Public Security Minister Gilad Erdan on Tuesday appeared to walk back his previous insistence that an incident in a Bedouin village during which a police officer and a local resident were killed was a terror attack inspired by jihadist sympathies.
Speaking at a police event in the southern city of Beersheba on Tuesday, Erdan said “we had a rough and regrettable incident a few weeks ago at Umm al-Hiran,” while adding that “we must not let anyone try to take a local event, during which, sadly, both a police officer and a citizen were killed, and project from it on the relations between the Bedouin population and the Israel Police.”
The incident Erdan was referring to took place in the early morning of January 18, when police arrived to demolish a number of buildings built without permits in Umm al-Hiran that had been ordered by authorities to be destroyed.
As officers converged on the village, Yaqoub Mousa Abu Al-Qia’an, 47, a teacher and father of 12, packed a few belongings into his SUV and drove from his house, telling friends that he did not wish to witness its destruction. Soon afterward, the vehicle rammed into a group of officers, killing 1st Sgt. Erez Levi, 34, a father of two from Yavneh. Abu Al-Qia’an was fatally shot by police.
Police and Erdan initially asserted that Abu Al-Qia’an was a terrorist, and accused him of being inspired by the Islamic State group. They said he was shot after accelerating the vehicle in the direction of the officers.
But video footage that emerged in the hours after the incident showed the officers fired before Abu Al-Qia’an accelerated, and that, contrary to police assertions, the car’s lights were on.
In addition, Channel 10 reported last month that a police autopsy indicated that a police bullet hit him in the right knee, smashing it. The bullet wound may have caused Abu Al-Qia’an to lose control of his leg, which may have locked onto the gas pedal of the car he was driving, the TV report said.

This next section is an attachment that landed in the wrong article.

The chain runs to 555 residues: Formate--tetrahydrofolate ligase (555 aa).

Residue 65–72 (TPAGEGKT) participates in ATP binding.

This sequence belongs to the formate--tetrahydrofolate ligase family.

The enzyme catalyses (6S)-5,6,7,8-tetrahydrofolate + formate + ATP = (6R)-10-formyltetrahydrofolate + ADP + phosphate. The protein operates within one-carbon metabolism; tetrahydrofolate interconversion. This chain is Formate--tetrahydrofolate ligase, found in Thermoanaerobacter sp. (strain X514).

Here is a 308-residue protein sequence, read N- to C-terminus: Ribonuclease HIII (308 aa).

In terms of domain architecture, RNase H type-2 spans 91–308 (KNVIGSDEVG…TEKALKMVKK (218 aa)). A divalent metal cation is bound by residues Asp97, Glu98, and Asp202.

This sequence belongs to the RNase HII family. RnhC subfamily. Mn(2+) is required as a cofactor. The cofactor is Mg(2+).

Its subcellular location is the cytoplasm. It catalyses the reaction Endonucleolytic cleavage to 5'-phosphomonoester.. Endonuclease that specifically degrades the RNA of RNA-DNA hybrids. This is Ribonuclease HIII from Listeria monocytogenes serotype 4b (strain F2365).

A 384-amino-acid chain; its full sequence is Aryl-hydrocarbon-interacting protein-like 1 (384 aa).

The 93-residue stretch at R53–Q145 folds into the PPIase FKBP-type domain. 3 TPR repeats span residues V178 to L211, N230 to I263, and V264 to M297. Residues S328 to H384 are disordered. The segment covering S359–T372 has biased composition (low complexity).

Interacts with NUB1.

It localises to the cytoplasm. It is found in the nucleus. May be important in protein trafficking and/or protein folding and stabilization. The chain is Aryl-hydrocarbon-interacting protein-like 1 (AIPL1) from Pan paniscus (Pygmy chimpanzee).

Erdan’s comments Tuesday seemed to mark the completion of a gradual reversal of his initial claims in the wake of the fatal clash, as a week after the incident he conceded that “there are still many open questions,” although he continued to maintain that he believed it was a terror attack. He had previously said it was an “unequivocal conclusion” it was an act of terror.
“We need to draw conclusions once we find out exactly what happened there and the [Justice Ministry’s] Police Internal Investigations Department completes its investigation,” Haaretz quoted Erdan as saying on Tuesday. The findings of the police investigation are expected in the coming weeks, Channel 10 reported earlier this month.
“From there we’ll continue to strengthen this relationship” between police and the Bedouins in order “to bolster the police and law enforcement services against criminals who harm, more than anyone else, the dear Bedouin community with whom we wish to continue to live in peaceful coexistence in the Negev,” he added.
The incident led to widespread frustration among Bedouins towards police, and in the days after the Umm al-Hiran clash there were widespread protests and demonstrations by members of Israel’s Arab community against the shooting of Abu al-Qia’an and against alleged discrimination that prevents members of the community obtaining legal building approval, resulting in illegal construction.
Elie Leshem contributed to this report.